clear that the ejido was not going to be the solution to Mexico?s growing demand for agricultural

products. Consequently, tremendous efforts went into the support and development of the private

sector including, large scale irrigation projects, fertilizer and insecticide use, as well as accessible

credit to private landowners. Furthermore, the amount of land under cultivation increased

dramatically between 1940 (35million acres) to 1960 (57 million acres). The role of the ejido in the

developmental spurt is marginal. Most ejidos are located on inferior quality land with no access to

irrigation of the 18,699 functioning ejidos in 1960, only 5,088 had any form of irrigation(Chevalier).

Given the poor land, small size of individual plots of land, lack of credit, and poor education, the

ejido has become a stagnant subsistence-based insitition. This is hardly a vehicle for rapid

economic development and agrarian/economic reform.

What the ejido has done is to provide a social reform to rural Mexico. For a Mexican peasant, the

control of a plot of land where they can grow their crops is their goal. It means freedom apart

from the dominance and exploitation of large land owners. Yet here we have a paradox, for the

ejido is the pacifier of the ever-growing rural population. To use a bad cliche, it keeps the peasant

barefoot, happy and controllable. Therefore, is the ejido truly a social reform or merely a means of

perpetuating an archaic system of land tenure and an ever growing gap between the social


Oddly enough, the ejido has had an unforseen effect on rural economic development. Private land

holders have been forced to make serious improvements in the managment and production

techniques of their farms (or sell their farms to those who will do so) in order to guard against the

expropriation of their lands for ejidos. Mexico is truly a land of strange paradoxes.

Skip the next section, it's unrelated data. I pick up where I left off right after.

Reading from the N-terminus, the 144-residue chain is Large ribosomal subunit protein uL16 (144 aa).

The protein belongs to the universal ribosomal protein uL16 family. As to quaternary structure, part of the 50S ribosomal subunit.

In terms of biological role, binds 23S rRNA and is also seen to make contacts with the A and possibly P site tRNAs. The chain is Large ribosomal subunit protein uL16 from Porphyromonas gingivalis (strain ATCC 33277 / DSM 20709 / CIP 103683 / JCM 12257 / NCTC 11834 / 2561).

List of important presidents in ejido history:

Obregon (1920-1924) – Saw ejido as a safety-valve to appease peasant discontent. Made

it difficult for peasants to get land. They had to initiate the application process and were

intemidated by both haciendas and Church. 3 million acres redistributed to 624 villages. 300

million acres remain in control of several thousand haciendas. Results were poor; no

government support in the form of credit, machinery, education, etc. Land to be worked

communally and supervized by an ejido government.

Calles (1924-1928) – 8 million acres distributed to 1,500 villages. To break the grip of

indian Caciques, land was immediately divided into small, individual plots. Rural banks

established to provide credit to ejidatarios. Four-fifths of credit goes to large land holders.

Cardenas (1936-1940) – 45 million acres redistributed (more than twice the amount of land

of all previous governments) among 750,000 peasant families living in 12,000 villages.

Large landholders still possess the majority of land (60% of land is owned by 10,000

hacendados and there are still 300 hacendados with over 1,000 acres.) these figures

include the large cattle ranches of the north where cultivation is imposible. In areas under

cultivation, 17.5 million acres are ejido and 19.5 million acres are privately owned.

Cardenas develops experimental communal ejidos (Laguna district of Coahuila and

Durango, Yaqui river in Sonora and Sinaloa, and the Mexicalli valley in general. Result of

massive distribution: Mexico becomes economically dependent on ejido production and

efficiency. The ejido is no longer marginal to the Mexican economy and is now crucial to

Mexico’s economic infrastructure.

Camacho (1940-1946) – Realizes the ejido is not economically successful or has changed

the quality of peasant life. New emphasis on working ejidos more efficient rather than

working more ejidos. Only 7 milliion acres redistributed.

Lopez Mateos (1958-1964) – Period of general rural unrest. Redistributes 40 million acres

(second only to Cardenas) to 245,000 families. Unique to Lopez Mateos is the large size of

ejido grants (in recognition of inferior land quality). Average grant was 150 acres as

opposed to 50 acres with Cardenas.

Lopez Portillo (1976-1982) – Denounces further ejido land grants. First time a Mexican

president has directly stated that the ejido (e.g., symbol of the revolution) is not a viable

economic institution.

Carlos Salinas Gotari (1988-1994) – Offers ejidatarios title to their lands.